The Trailside Killer of San Francisco
In 1980, Douglas writes, the police from the San Francisco Bay area had requested the FBI's help on the series of hiking path murders. By this time, the press had already dubbed the offender the "Trailside Killer." The initial request went to Special Agent Roy Hazelwood, who was a sex crimes expert. He and Douglas had published an article that year about lust murder, setting forth the distinctions between organized and disorganized killers, and Hazelwood believed that sexual assault was generally motivated by aggression, sex or power. The fantasies that occur around puberty influenced the type of victim a lust killer selects, as well as his approach, preferred sexual activities, rituals, and decision to complete the act (or not) with murder.
Hazelwood viewed sex offenders as either impulsive or ritualistic. Impulsive offenders were opportunistic and generally of lower intelligence and economic means, and their sexual behavior often served power or anger needs. Ritualistic offenders, on the other hand, indulged in paraphilias and compulsive behaviors that satisfied a specific psychological need. As they centered their lives around this activity, they learned to lie and manipulate in order to keep it hidden from others and secretly active.
Hazelwood discussed the case with Douglas, who at that time was the Bureau's only full-time profiler in the field, and they worked it together. They were both part of the first generation of FBI profilers, an elite group of agents hand-picked to learn the art of the psychological analysis of crime scenes. They had yet to have any striking cases that would gain them national exposure, but they were being consulted more often by local jurisdictions whose investigators were willing to look into any avenue for assistance.
The basic idea of a criminal profile was to acquire a body of information that revealed a common pattern for a general description of an UNSUB (unknown subject) in terms of habit, possible employment, martial status, mental state, and personality traits. Probing for an experiential assessment of a criminal from a series of crime scenes involved a detailed victimology — learning significant facts about the victim's life, especially in the days and hours leading up to his or her death. Their movements were mapped and investigators study all of their personal communications for signals to where they may have crossed paths with a viable suspect.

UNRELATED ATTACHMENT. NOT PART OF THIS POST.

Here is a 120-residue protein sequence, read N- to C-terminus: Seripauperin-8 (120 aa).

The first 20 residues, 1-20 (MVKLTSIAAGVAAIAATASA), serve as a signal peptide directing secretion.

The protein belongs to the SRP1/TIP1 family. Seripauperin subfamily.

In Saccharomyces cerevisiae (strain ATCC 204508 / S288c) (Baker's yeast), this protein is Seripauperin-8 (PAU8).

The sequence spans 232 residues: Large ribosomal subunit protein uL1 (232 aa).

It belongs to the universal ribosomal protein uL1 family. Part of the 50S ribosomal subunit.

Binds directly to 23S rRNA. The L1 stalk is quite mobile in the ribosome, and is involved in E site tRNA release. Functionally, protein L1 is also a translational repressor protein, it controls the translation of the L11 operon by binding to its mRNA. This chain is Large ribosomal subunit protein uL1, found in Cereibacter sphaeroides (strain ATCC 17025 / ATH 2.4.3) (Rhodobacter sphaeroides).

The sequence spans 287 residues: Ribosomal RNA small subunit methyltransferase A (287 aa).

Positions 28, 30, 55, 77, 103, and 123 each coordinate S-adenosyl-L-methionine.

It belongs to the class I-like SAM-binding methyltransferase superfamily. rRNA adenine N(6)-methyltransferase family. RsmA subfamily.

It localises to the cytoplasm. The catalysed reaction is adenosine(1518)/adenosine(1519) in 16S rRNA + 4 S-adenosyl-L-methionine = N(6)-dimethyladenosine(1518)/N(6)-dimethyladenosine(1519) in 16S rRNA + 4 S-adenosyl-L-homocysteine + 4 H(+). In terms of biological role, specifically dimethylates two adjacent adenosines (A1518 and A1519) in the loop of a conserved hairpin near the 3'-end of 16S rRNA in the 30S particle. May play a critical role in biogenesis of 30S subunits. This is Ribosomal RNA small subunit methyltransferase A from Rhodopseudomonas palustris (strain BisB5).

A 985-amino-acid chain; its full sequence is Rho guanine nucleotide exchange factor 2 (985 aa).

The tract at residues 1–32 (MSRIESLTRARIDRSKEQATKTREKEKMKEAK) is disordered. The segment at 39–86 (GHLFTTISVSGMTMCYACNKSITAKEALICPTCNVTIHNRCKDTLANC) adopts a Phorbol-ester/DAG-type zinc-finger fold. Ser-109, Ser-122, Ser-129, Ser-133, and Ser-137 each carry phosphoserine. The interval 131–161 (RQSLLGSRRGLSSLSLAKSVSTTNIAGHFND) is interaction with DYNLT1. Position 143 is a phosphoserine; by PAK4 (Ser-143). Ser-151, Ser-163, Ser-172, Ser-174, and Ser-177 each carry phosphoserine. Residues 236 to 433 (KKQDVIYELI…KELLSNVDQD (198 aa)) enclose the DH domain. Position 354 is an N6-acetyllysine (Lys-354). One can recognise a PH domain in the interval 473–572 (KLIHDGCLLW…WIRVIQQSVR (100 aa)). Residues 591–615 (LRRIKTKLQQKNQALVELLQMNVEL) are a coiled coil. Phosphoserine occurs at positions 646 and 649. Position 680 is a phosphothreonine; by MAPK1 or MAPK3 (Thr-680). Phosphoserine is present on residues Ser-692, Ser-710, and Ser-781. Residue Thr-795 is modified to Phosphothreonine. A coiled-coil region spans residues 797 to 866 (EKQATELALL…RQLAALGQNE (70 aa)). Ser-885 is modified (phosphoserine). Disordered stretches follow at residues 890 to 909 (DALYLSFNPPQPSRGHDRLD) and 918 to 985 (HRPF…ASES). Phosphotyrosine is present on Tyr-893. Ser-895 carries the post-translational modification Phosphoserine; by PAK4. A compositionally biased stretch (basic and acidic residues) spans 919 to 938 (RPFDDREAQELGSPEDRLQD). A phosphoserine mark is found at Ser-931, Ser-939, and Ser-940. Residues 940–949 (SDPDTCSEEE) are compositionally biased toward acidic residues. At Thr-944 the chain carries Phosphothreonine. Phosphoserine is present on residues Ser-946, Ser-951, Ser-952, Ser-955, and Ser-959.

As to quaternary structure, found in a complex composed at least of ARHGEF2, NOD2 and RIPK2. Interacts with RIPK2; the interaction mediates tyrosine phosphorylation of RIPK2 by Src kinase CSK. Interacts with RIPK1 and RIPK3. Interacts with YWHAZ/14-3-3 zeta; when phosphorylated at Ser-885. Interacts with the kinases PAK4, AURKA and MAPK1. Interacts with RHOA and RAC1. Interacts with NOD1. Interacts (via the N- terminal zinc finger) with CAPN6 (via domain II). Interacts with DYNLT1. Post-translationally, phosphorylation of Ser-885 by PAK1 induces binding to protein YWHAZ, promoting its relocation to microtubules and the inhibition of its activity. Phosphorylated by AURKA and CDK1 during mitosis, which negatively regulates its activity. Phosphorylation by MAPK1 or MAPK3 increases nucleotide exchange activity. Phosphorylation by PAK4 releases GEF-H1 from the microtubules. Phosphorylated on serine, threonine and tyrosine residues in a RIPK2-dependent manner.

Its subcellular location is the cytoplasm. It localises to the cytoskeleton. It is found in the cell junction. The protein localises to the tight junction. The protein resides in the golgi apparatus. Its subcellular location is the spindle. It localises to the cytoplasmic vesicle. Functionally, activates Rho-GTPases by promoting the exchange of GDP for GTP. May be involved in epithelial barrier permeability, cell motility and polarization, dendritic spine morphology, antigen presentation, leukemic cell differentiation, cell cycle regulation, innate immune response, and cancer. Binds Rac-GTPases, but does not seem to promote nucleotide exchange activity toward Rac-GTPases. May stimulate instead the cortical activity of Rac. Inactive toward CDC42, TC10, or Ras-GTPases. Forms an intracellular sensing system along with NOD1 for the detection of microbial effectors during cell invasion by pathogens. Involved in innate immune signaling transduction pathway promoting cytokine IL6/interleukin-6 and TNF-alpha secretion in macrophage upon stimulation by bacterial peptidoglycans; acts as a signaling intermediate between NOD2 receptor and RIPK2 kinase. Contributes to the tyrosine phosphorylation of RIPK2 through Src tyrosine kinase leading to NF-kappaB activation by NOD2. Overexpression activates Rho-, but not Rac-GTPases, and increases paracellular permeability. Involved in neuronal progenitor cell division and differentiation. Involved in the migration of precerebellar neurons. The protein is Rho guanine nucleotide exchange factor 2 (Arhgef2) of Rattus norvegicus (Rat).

Douglas went to San Francisco to examine the crime scene data and case photos, and he said the killer would be familiar with the area (so a local man), but he was shy, reclusive, and may have a speech impediment. Contrary to what some local psychologists had decided, who had described the offender as charming, sophisticated and good-looking, Douglas thought he would be unsure of himself in social situations. He chose victims of opportunity rather than preferring a certain victim type. He was white, intelligent, blue collar, and had spent time in jail. His MO was to approach from behind, if possible, and become aggressive to overwhelm the victim. He was "like a spider waiting for a bug to fly into his web." He'd have a history of at least two of the three background indicators: fire-starting, bed-wetting, and cruelty animals. Douglas although thought he was probably in his thirties and had recently experienced some precipitating stressors. While he had committed rape before this series of murders, he had not killed.
That Douglas had been so specific about the speech impediment drew a lot of doubt from the task force members; they wondered how he could know something like that. Douglas explained that the secluded killing areas, the method of approach, and the fact that the offender did not approach his victims in a social situation to lure them indicated some degree of shyness or shame. He believed it was due to a physical malady. Overpowering someone gave the killer some sense of compensation for his handicap. "He has some kind of defect that really bothers him," he said.
The profile did not offer anything that one could call a viable lead unless they had a suspect, so the police were still in the same place. They had a guy who roamed the thickest areas of the hiking trails, lying in wait for potential victims. With the many miles of trails around San Francisco, there wasn't much they could do.
After Douglas returned to Quantico, the killer struck again in March 1981. This time, though, he made a serious blunder. For him, it was the beginning of the end, even though he had switched to yet another park.